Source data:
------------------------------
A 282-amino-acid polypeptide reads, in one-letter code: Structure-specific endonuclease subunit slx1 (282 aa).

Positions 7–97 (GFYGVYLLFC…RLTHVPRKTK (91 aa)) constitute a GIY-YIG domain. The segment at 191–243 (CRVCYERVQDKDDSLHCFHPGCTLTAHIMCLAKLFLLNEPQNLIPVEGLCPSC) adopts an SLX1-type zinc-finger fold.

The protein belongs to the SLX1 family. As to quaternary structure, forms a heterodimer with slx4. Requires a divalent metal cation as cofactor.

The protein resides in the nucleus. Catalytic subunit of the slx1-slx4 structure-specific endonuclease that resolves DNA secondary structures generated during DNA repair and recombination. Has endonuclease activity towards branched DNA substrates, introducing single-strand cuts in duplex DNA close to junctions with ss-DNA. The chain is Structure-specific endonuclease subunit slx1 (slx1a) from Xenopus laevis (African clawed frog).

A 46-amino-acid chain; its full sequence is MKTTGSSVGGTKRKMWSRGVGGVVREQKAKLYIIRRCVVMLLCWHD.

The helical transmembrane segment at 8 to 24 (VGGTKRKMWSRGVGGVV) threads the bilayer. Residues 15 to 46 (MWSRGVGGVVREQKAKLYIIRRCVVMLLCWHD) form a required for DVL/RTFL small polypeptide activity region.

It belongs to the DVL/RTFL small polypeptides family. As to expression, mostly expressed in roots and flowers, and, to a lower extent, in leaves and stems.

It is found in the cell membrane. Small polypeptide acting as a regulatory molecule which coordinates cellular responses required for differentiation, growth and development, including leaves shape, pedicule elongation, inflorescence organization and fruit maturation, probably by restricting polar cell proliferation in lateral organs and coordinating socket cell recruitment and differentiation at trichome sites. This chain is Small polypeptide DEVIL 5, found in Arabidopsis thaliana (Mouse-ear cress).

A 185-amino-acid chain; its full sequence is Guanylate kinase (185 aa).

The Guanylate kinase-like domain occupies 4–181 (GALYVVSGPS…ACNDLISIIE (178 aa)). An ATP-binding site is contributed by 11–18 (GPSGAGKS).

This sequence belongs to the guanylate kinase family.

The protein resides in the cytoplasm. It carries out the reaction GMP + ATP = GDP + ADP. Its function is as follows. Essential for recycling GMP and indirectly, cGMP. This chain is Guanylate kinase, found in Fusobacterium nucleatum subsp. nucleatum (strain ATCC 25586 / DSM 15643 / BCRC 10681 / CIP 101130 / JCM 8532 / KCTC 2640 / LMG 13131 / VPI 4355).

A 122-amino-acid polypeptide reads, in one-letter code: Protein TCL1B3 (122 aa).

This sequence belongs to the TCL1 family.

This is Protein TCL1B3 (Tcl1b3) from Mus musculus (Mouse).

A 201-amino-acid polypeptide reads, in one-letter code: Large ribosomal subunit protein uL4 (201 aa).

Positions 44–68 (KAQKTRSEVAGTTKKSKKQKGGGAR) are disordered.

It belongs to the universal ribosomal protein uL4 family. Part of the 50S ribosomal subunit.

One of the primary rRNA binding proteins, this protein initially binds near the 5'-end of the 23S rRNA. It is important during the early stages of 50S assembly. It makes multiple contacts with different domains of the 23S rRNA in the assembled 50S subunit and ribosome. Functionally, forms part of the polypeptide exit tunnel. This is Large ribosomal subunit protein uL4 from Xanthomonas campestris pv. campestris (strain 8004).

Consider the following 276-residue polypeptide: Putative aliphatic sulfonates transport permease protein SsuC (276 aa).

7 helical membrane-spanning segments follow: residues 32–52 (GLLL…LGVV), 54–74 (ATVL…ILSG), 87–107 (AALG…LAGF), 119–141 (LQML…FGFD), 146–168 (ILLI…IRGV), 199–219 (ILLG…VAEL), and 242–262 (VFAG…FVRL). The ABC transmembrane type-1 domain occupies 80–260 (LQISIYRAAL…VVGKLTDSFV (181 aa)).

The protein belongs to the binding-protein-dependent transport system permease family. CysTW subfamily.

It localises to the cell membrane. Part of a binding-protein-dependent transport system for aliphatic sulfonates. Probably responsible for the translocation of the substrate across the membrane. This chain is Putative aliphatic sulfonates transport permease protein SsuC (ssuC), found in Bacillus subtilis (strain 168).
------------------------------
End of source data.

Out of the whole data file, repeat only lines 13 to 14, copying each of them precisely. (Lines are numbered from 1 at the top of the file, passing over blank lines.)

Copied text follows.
A 122-amino-acid polypeptide reads, in one-letter code: Protein TCL1B3 (122 aa).

This sequence belongs to the TCL1 family.